AT&T saw a whopping 57% growth rate in fiber-to-the-premises (FTTP) subscribers over the last year, according to a new research note about AT&T fiber subscriber growth from financial analysts at Moffett Nathanson. The company’s broadband market share hasn’t increased commensurately, however, according to the researchers.
“Despite the dramatic growth at AT&T Fiber, AT&T’s broader IP broadband category has posted only modest subscriber gains over the past year,” the researchers wrote. An obvious explanation, according to the researchers, is that “AT&T’s fiber gains are simply migrations of their existing customer base from one product to another.”
AT&T Fiber Subscriber Growth
AT&T has seen a steady erosion in its base of traditional digital subscriber line (DSL) customers in recent years, as traditional DSL technology can only support relatively low broadband speeds. The company has upgraded connections in some DSL areas to either fiber-to-the-neighborhood (for somewhat of a speed boost) or fiber-to-the-premises (for a bigger speed boost), which has enabled the company to keep some of those customers.
As of now, AT&T has relatively few traditional DSL subscribers, and the MoffettNathanson analysts hypothesize that the company also has been seeing the erosion of its FTTN base as it upgrades some FTTN connections to FTTP.
“There was a time when this tier of telco service was considered competitively insulated from cable’s superior infrastructure,” the analysts wrote about FTTN. “Speeds in the range of 10 Mbps to 25 Mbps were considered ‘good enough.'”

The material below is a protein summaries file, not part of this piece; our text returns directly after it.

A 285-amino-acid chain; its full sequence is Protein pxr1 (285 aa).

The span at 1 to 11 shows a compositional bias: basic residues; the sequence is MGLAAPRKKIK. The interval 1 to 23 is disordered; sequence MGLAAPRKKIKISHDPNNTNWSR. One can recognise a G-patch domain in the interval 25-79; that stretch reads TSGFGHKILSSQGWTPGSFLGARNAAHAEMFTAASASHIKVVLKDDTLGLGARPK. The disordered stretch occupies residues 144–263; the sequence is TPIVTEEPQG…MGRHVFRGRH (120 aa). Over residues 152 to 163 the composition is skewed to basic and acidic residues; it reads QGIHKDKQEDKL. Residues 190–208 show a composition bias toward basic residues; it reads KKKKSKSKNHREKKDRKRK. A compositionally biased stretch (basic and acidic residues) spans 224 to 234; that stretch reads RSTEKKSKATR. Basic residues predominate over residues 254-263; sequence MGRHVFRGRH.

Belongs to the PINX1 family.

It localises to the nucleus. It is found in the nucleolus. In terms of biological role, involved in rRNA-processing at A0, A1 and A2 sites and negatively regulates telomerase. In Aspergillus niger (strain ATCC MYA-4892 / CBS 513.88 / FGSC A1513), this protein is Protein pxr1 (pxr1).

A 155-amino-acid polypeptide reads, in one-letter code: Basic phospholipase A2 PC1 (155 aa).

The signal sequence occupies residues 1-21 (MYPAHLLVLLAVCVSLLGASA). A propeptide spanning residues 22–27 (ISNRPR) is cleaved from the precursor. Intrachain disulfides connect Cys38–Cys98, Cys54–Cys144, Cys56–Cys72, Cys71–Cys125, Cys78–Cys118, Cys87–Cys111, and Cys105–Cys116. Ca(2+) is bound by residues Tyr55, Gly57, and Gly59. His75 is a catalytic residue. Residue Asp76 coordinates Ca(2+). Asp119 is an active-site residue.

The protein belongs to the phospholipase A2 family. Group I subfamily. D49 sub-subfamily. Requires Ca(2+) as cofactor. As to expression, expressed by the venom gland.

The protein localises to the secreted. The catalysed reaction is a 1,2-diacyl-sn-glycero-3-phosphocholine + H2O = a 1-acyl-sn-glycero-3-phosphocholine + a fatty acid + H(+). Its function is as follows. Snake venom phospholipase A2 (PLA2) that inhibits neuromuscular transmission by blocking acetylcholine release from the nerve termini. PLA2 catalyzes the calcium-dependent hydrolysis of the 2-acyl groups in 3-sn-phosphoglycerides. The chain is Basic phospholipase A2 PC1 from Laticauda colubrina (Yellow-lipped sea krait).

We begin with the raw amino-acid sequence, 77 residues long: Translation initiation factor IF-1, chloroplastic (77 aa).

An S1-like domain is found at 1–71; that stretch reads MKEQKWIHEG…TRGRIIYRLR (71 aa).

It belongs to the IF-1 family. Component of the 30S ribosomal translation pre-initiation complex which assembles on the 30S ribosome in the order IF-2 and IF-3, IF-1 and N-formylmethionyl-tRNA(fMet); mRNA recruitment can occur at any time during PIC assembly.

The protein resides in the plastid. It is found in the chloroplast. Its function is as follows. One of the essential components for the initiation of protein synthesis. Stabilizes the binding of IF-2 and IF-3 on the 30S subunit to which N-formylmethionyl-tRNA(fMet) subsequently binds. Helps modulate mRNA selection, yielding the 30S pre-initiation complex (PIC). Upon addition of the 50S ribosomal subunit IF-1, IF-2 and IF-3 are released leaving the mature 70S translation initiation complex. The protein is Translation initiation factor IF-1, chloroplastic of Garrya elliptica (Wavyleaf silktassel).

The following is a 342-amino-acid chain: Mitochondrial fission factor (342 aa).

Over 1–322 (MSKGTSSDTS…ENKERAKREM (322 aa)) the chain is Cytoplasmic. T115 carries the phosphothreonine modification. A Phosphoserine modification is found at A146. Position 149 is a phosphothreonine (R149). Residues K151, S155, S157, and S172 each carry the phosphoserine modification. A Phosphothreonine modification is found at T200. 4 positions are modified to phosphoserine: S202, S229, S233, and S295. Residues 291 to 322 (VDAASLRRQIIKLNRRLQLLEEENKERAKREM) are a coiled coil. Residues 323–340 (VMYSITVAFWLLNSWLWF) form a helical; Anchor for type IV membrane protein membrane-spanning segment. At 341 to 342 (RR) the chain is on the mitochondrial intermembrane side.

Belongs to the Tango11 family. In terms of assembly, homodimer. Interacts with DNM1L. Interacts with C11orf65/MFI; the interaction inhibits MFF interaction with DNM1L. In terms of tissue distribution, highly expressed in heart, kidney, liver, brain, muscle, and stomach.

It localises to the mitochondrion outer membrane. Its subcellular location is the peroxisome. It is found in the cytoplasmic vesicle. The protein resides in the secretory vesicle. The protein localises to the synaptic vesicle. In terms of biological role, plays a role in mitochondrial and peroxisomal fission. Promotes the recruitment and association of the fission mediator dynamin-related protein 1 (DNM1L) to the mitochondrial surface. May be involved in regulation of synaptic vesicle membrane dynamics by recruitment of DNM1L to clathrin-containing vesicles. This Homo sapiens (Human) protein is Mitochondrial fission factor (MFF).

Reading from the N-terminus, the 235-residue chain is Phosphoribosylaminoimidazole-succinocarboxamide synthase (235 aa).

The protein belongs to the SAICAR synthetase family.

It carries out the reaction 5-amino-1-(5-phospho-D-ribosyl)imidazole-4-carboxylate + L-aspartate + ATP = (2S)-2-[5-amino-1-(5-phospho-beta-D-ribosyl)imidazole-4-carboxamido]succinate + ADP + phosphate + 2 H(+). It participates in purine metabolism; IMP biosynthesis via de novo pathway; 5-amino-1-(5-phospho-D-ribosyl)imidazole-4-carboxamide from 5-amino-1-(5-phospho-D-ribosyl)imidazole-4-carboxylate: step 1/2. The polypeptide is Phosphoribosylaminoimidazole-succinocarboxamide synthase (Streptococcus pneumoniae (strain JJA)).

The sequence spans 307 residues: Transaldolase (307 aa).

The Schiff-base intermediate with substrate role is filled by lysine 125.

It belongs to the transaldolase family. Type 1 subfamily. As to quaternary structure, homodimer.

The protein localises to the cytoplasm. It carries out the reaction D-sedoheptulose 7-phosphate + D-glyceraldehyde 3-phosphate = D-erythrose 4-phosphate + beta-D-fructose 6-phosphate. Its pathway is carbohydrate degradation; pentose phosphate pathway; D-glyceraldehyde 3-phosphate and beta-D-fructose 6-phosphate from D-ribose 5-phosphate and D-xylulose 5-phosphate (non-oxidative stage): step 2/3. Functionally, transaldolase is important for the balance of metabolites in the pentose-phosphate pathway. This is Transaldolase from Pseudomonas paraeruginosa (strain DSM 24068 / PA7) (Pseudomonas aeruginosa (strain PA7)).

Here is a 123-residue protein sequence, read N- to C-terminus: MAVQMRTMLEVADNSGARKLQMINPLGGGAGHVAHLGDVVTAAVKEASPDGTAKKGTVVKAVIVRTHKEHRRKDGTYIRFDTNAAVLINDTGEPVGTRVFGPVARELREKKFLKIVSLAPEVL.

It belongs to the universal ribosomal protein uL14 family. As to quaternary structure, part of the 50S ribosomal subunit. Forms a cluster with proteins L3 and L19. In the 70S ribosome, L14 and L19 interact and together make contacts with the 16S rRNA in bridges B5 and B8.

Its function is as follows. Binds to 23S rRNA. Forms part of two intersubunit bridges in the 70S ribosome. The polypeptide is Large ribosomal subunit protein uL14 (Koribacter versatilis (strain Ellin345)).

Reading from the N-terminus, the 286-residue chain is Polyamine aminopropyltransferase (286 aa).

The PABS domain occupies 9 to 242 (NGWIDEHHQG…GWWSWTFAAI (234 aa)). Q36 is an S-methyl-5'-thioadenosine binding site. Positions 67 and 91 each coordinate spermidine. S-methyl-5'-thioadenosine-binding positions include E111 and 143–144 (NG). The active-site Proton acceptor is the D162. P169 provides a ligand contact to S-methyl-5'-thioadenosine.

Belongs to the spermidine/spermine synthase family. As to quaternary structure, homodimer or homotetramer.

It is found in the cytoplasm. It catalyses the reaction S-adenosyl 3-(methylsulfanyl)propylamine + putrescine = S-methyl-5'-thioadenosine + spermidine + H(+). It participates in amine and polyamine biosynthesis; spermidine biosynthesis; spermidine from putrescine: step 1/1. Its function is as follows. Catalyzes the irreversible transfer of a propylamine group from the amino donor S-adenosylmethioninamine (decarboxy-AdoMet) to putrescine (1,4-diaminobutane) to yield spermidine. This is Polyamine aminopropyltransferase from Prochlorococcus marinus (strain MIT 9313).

The researchers add, though, that “Developments in the broadband market have clearly moved in the direction of higher demanded speeds. Today market share of these ‘middle tier’ broadband services is clearly falling. By upgrading many of these subscribers to fiber before they are lost, AT&T may simply be acknowledging the obvious: if they don’t, they will lose them.”
AT&T’s pricing strategy also may be contributing to the shift from FTTN to FTTP.
The researchers note, for example, that the company charges $60 monthly for the highest speed available over FTTN in an area. The exact speed varies depending on distance from the central office but a chart provided by MoffettNathanson shows it as anywhere from 10 Mbps downstream and 1 Mbps upstream to 100/20 Mbps.
AT&T FTTH speeds begin at 80-100 Mbps symmetrical for $60, offering customers an incentive to shift.
“Even if a customer doesn’t really need faster upload speeds, if AT&T offers to upgrade a customer for no added cost why wouldn’t they switch?” the researchers asked. Some customers also may upgrade to higher speeds – up to 1 Gbps for $100 monthly – offering AT&T an increase in average revenue per user (ARPU), even though the number of subscribers may be relatively unchanged.
The upshot, the researchers said, is that AT&T fiber upgrades could have an impact on competitive market share eventually but haven’t had much impact yet.